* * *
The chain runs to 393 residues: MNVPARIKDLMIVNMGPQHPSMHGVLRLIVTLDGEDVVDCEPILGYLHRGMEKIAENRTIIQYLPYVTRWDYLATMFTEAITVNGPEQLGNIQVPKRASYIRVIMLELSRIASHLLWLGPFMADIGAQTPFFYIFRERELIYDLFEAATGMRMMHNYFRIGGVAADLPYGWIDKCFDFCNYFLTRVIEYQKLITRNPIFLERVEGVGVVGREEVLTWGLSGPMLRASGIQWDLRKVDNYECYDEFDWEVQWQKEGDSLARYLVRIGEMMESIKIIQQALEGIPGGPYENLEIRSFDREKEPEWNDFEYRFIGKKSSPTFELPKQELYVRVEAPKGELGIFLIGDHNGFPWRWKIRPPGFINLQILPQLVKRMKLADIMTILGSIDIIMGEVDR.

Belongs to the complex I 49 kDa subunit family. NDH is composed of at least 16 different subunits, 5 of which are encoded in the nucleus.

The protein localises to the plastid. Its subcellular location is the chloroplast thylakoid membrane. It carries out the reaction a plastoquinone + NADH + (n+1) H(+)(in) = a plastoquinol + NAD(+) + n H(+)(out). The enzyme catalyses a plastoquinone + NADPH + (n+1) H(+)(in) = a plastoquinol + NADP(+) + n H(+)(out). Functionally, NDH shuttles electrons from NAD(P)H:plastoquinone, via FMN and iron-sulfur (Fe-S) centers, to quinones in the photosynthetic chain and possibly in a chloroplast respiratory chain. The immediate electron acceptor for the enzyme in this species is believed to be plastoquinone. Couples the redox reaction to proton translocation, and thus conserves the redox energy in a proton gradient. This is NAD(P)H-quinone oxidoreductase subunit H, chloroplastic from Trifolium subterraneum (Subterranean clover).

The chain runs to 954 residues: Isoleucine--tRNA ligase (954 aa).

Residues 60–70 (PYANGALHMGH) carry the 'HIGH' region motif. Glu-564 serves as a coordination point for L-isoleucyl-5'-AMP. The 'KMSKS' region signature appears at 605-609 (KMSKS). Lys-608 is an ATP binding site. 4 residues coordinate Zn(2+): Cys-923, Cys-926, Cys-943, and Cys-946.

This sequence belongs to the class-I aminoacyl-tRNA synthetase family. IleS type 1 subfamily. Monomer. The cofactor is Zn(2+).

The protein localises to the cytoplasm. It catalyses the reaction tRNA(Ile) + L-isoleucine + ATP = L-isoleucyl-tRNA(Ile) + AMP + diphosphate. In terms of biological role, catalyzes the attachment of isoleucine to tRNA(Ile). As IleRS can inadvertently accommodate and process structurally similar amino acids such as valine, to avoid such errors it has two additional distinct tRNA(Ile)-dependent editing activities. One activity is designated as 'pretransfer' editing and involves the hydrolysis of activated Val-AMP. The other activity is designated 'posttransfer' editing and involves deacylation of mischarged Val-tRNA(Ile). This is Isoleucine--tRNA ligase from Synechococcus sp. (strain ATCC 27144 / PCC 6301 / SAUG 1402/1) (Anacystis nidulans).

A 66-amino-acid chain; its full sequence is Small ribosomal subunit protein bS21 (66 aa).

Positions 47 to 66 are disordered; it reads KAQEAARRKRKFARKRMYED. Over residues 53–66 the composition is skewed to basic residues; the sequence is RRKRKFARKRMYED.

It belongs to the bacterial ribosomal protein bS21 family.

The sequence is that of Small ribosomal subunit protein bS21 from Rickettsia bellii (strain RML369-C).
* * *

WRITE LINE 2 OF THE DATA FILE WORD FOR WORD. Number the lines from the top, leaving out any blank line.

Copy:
Belongs to the complex I 49 kDa subunit family. NDH is composed of at least 16 different subunits, 5 of which are encoded in the nucleus.